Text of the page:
Bernard I.H. "Bernie" Kramer, a retired Baltimore public school vice principal who earlier had been an English department head and reading teacher, died Aug. 14 at Autumn Ridge Nursing Center in Pikesville of complications from a stroke. He was 92.
The son of Harry Krasner, a plasterer, and Vivian Levita Krasner, Bernard Herman Krasner was born in Pruzhany, Poland, which is now part of Belarus.
He was 4 when he and his family left Poland and arrived at Ellis Island in New York Harbor.
"He was quite sick on board and was given the additional name of 'Israel' to ward off the Angel of Death," a daughter, Harri J. Kramer of Bethesda, wrote in a profile of her father's life.
"As often happened in those days, immigration officials took liberties with names, or in our family's case, bad handwriting turned Krasner into Kramer," she wrote. "His legal name thereafter was Bernard I.H. Kramer.
"As children, we asked what the 'I.H.' stood for. It was many, many years later that we learned it was not, as our dad had suggested, 'Ichabod Horatio.'"
The newly arrived immigrant family traveled to Baltimore, where they settled in a home on Keyworth Avenue in the city's Lower Park Heights neighborhood.
Mr. Kramer worked while going to school.
"Famous family photographs show my dad huddled over a desk, with one lamp, in the basement, hard at work, a voracious reader and student," wrote Ms. Kramer.
"Among his favorite books was the dictionary. As the first in his family to really adapt to English quickly, he needed the dictionary to help him learn how to pronounce words correctly, because Yiddish was the only language spoken at home," she wrote. "And his impeccable diction served him well throughout his life."
A 1939 City College honors graduate, Mr. Kramer began his college studies at the University of Maryland, where he borrowed his brother's Model A Ford and commuted daily between Baltimore and College Park.
Mr. Kramer later transferred to the Johns Hopkins University, where he earned a bachelor's degree in 1943 in education. In 1951, he earned a master's degree in education from the University of Maryland, College Park.
He began his career in 1944, teaching reading and English at Roland Park Junior High School, where he remained on the faculty until 1955.
He taught reading and English at Polytechnic Institute for a year before being named English department head in 1956 at Hampstead Hill Junior High School, a position he held until 1962.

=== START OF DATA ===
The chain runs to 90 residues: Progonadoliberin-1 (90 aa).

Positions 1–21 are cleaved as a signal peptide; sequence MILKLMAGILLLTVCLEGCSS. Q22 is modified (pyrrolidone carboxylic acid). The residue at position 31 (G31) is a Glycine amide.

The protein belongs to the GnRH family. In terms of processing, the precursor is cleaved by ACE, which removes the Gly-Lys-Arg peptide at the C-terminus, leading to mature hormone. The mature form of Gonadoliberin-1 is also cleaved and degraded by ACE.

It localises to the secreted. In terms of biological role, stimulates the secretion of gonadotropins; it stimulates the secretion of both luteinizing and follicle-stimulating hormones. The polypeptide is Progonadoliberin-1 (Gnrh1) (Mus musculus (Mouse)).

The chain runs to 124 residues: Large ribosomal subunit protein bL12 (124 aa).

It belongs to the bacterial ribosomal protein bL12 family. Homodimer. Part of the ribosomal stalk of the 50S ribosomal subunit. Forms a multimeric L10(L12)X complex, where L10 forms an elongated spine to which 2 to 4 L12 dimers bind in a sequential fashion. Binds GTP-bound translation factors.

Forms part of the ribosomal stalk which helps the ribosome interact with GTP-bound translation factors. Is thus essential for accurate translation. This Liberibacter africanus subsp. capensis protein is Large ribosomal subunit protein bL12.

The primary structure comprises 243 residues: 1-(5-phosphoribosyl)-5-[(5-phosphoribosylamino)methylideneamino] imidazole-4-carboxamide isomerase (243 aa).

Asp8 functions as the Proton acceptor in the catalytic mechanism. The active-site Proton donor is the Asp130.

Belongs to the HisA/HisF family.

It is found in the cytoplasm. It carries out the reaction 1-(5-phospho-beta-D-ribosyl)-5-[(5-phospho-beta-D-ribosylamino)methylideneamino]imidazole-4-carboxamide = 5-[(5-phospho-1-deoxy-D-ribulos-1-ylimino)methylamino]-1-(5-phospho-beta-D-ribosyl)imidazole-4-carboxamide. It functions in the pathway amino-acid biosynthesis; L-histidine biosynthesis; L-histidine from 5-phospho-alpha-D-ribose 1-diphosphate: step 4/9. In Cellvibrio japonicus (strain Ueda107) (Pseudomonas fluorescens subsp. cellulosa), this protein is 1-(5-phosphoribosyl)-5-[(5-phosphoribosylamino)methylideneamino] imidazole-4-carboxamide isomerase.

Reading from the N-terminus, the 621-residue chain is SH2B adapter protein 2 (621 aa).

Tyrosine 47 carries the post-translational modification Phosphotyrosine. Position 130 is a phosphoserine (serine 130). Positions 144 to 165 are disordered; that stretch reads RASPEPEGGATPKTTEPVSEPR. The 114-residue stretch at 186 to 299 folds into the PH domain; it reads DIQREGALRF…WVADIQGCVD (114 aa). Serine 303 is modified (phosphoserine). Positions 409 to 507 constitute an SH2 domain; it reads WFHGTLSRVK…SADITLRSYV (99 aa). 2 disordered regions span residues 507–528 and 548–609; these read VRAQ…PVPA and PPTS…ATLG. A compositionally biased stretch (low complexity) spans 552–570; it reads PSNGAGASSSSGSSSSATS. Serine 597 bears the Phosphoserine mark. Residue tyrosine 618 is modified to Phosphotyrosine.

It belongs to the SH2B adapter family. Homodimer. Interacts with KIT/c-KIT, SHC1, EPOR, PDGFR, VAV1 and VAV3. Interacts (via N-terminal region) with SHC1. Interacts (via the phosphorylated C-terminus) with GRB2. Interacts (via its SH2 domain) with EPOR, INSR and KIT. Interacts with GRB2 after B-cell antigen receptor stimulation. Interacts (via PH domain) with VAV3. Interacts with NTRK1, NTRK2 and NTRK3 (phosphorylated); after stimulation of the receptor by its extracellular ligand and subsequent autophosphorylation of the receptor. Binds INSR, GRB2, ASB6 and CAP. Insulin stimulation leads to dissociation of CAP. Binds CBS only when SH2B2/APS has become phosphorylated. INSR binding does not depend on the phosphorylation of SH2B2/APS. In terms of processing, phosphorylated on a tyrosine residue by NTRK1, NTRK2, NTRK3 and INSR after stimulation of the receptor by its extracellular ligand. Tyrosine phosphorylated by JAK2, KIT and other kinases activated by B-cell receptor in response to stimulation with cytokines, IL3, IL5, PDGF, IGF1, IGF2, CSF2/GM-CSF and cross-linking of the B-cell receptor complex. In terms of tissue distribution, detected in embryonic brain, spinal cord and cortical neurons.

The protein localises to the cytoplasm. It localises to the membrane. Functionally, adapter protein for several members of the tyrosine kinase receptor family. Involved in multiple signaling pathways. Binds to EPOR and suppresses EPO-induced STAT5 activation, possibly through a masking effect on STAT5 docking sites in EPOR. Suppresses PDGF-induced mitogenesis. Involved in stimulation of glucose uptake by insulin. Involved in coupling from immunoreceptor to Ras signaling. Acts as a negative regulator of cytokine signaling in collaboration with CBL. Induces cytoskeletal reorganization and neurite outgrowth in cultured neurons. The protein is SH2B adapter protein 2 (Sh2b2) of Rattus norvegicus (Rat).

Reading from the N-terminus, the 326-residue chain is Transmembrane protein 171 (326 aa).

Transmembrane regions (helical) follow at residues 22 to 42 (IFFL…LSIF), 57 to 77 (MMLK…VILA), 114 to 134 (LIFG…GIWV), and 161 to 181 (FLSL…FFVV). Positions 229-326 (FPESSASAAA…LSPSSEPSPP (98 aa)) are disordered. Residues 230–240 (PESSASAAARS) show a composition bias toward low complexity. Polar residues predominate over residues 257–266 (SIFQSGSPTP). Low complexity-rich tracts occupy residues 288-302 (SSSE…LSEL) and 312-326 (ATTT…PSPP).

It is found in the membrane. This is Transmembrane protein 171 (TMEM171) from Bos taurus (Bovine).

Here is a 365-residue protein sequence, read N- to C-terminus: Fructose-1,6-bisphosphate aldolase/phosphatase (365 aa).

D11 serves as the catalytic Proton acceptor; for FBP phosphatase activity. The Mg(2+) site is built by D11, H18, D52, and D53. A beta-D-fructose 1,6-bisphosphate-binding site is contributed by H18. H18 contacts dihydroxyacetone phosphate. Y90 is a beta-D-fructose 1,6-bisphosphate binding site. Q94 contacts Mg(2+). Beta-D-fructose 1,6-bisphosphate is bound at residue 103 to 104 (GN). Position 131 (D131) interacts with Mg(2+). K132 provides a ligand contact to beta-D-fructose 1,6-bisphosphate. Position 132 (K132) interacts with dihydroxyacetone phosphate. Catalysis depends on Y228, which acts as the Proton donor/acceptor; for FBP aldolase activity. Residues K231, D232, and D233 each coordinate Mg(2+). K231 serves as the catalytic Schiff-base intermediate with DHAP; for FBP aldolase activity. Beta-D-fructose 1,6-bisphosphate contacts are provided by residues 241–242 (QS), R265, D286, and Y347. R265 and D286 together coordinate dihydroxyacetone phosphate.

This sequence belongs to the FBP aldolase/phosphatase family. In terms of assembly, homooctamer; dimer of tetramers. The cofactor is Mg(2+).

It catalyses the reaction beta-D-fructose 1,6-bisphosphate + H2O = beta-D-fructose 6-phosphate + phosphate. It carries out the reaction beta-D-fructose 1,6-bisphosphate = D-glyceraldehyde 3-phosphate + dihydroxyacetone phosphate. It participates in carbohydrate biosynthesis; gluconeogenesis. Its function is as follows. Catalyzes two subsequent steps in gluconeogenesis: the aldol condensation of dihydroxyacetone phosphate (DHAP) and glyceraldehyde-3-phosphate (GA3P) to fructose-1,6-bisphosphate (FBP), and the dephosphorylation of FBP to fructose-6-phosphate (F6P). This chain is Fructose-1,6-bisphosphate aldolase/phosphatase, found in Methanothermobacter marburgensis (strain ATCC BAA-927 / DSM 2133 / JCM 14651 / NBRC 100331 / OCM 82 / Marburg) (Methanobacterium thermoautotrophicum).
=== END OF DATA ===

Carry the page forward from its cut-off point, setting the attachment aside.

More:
Mr. Kramer was appointed chairman of the English department at Edmondson High School in 1962, and three years later, a special assistant, also at Edmondson.
From 1968 to 1970, he was assistant principal at Edmondson. In 1972, he was appointed to a special education committee, where he served for a year. From 1972 until his retirement in 1982, he was assistant principal at Lake Clifton High School.
Mr. Kramer met his future wife, Bernice Sherman, when they were both in graduate school at Maryland. The couple married in 1948.
"They met when my mother challenged my father on a word," wrote Ms. Kramer. "From then on, it was Bernie and Bernice all the way."
"Of course the old saw held true — even back then — that the only way a teacher can support a family was to marry another teacher," Ms. Kramer wrote.
In order to supplement his salary, Mr. Kramer took on other teaching jobs. From 1955 to 1962, he taught at the City College Adult Evening Center, and from 1946 to 1972, was on the faculty of the Baltimore Hebrew Congregation's religious school.
He also taught academic writing for engineers in the evening college at Johns Hopkins from 1962 to 1982.
"He was the consummate provider," his daughter wrote.
Mr, Kramer and his family lived on Norfolk Avenue in Forest Park from 1951 to 1960, when they moved to Flagtree Lane in Milford Mill.
Mrs. Kramer, who became the chair of the English department at Western High School, died in 2001.
Mr. Kramer and his wife were active members of Baltimore Hebrew Congregation, where he was active in the brotherhood and she in the sisterhood.
He was also a member of the Brandeis Men's Club of Baltimore.
Mr. Kramer, who was a member of the Baltimore Camera Club, was an inveterate world traveler and photographer. He also was a prodigious letter writer and used a full-sized Underwood typewriter.
After the death of his wife, Mr. Kramer moved to the North Oaks Retirement Community near Owings Mills.
Services were held Aug. 17 at Sol Levinson & Bros. in Pikesville.
In addition to his daughter, Mr. Kramer is survived by a son, Joel Kramer of Ellicott City; another daughter, Ann K. Brodsky of Fairlawn, N.J.; a brother, Morton D. Kramer of Pikesville; and eight grandchildren.Copyright © 2014, The Baltimore Sun